In early work, Barthès-Biesel [16] considered the steady state of an initially spherical elastic capsule using a small deformation expansion. The membrane is assumed to be homogeneous, isotropic, area-incompressible, and shows no resistance against bending. To linear order in the deformation only tank-treading motions are possible in the long time limit. Only at higher order a transition to tumbling can occur, when the shear forces have deformed the capsule sufficiently. In the steady state, the capsule is orientated with inclination angle while the membrane performs a tank-treading motion. With increasing shear rate, the deformation first increases linearly with quadratic corrections. In [17], the relaxational dynamics of a capsule with arbitrary elastic response was obtained still excluding bending energy. There, results have also been obtained in limit cases, like droplets (showing only surface tension) or red blood cells (having a local area incompressibility). More recent theoretical efforts are reviewed by D. Barthès-Biesel and C. Pozrikidis in Chapter 1 and 2, respectively, of [1]. Bending energy was first included for capsules by Rochal et al[15].

### 2.2 Shape memory effect: non-spherical capsules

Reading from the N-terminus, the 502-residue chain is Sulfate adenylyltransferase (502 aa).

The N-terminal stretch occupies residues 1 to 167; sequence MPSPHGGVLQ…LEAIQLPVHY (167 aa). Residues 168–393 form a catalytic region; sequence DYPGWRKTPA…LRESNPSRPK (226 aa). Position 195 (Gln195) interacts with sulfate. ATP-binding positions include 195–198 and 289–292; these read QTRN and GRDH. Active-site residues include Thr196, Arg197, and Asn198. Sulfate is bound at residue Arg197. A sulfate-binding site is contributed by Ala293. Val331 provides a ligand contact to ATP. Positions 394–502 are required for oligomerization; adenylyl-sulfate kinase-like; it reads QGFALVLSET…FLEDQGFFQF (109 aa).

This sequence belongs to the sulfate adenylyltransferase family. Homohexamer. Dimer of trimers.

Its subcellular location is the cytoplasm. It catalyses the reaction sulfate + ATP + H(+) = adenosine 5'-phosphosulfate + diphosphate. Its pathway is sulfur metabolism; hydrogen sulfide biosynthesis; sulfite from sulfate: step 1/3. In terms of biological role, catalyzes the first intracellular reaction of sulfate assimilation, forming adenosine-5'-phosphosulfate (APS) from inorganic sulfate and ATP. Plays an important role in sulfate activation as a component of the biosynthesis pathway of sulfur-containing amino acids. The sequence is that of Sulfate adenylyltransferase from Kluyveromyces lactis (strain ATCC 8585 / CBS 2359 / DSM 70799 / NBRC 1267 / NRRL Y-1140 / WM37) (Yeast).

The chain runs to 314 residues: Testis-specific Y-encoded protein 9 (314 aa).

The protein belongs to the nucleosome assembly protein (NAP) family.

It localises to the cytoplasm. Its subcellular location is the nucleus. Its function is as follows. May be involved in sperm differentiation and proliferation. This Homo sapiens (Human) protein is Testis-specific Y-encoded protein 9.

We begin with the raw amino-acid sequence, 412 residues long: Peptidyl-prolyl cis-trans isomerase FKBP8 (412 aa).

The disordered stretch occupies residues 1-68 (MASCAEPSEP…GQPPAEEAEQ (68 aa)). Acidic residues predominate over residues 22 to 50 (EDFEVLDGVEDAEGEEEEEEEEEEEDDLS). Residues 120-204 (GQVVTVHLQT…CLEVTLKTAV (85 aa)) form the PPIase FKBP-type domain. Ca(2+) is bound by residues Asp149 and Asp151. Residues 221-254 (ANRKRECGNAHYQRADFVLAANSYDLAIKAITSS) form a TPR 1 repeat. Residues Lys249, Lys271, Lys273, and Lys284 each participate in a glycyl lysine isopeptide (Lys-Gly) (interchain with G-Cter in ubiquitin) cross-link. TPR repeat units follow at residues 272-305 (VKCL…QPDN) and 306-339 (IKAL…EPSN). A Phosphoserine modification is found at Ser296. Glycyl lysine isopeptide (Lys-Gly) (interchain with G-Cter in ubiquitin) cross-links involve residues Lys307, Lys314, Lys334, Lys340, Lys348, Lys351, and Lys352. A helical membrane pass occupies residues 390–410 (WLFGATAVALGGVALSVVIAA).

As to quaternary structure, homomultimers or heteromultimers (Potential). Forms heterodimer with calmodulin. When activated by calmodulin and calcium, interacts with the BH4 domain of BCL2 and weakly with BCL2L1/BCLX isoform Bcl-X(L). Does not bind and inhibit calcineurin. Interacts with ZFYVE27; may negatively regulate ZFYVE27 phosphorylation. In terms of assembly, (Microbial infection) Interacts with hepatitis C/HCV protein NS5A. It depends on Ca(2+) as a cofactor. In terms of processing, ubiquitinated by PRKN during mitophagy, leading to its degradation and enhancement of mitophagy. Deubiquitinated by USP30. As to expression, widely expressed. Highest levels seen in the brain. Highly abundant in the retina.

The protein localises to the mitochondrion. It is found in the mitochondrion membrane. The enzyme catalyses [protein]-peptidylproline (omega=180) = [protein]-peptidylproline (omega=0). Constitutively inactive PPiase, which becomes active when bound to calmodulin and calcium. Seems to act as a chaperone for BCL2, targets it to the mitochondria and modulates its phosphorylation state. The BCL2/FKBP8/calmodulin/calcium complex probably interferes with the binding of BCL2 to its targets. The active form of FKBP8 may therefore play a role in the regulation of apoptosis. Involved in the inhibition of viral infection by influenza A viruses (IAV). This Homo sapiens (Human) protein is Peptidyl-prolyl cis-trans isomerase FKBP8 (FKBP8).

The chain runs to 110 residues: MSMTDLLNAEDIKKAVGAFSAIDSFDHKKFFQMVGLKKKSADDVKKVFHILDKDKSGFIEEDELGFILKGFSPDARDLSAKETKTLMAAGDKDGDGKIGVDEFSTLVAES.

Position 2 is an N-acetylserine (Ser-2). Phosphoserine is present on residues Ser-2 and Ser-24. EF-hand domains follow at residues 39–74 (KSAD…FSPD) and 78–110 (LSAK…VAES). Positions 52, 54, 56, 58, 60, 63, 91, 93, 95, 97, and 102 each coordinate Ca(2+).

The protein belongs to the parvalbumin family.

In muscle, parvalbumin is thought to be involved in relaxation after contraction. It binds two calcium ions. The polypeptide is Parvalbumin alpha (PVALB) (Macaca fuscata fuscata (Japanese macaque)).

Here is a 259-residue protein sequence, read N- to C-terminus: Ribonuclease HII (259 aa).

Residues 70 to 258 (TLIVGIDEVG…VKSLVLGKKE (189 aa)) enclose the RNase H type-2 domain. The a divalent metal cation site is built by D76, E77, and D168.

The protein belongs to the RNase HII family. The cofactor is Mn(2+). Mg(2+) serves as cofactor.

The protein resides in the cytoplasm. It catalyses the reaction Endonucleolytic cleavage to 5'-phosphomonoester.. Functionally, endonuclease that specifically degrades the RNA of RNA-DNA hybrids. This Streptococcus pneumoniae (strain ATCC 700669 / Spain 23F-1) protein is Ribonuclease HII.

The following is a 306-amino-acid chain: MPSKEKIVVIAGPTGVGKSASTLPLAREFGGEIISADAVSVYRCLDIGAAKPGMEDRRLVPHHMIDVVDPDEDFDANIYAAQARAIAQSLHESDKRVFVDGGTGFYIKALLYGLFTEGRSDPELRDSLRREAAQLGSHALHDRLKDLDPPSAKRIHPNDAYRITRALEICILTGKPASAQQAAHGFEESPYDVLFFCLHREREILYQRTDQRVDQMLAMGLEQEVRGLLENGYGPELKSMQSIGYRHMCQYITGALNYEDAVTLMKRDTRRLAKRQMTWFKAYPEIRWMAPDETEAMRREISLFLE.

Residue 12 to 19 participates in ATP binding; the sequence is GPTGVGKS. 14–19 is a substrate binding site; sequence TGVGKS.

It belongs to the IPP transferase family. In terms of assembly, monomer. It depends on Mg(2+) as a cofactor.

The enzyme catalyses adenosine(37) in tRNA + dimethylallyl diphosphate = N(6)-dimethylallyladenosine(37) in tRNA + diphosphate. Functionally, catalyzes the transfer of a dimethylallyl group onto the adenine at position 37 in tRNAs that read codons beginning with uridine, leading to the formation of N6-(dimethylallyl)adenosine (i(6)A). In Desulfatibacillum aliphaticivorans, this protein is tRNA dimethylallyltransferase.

For a capsule with a spherical equilibrium shape all membrane points are equivalent from a mechanical point of view. This is no longer true for an initially non-spherical capsule such as an RBC, since the long and short axes are distinguished points on the membrane. For a discussion of the consequences for the energetics of a tank-treading motion let us assume that the capsule membrane is unstressed in the equilibrium state. As with tank-treading motion, we now rotate the membrane by the phase angle . Since the local geometry of the capsule of each membrane element is different from that of the starting position, the capsule membrane will be sheared, requiring a positive elastic energy. Consequently, a force aims to restore the unstressed equilibrium state. Only after a rotation by the initial and final position of each membrane point are equivalent to each other due to the mirror symmetry of the ellipsoidal capsule. The membrane is then again unstressed. Any membrane element therefore energetically prefers its initial position (or one of the equivalent positions by symmetry of the reference shape). This property is called shape memory effect [12], and plays an important role also in the dynamics of red blood cells [18, 19, 14, 13].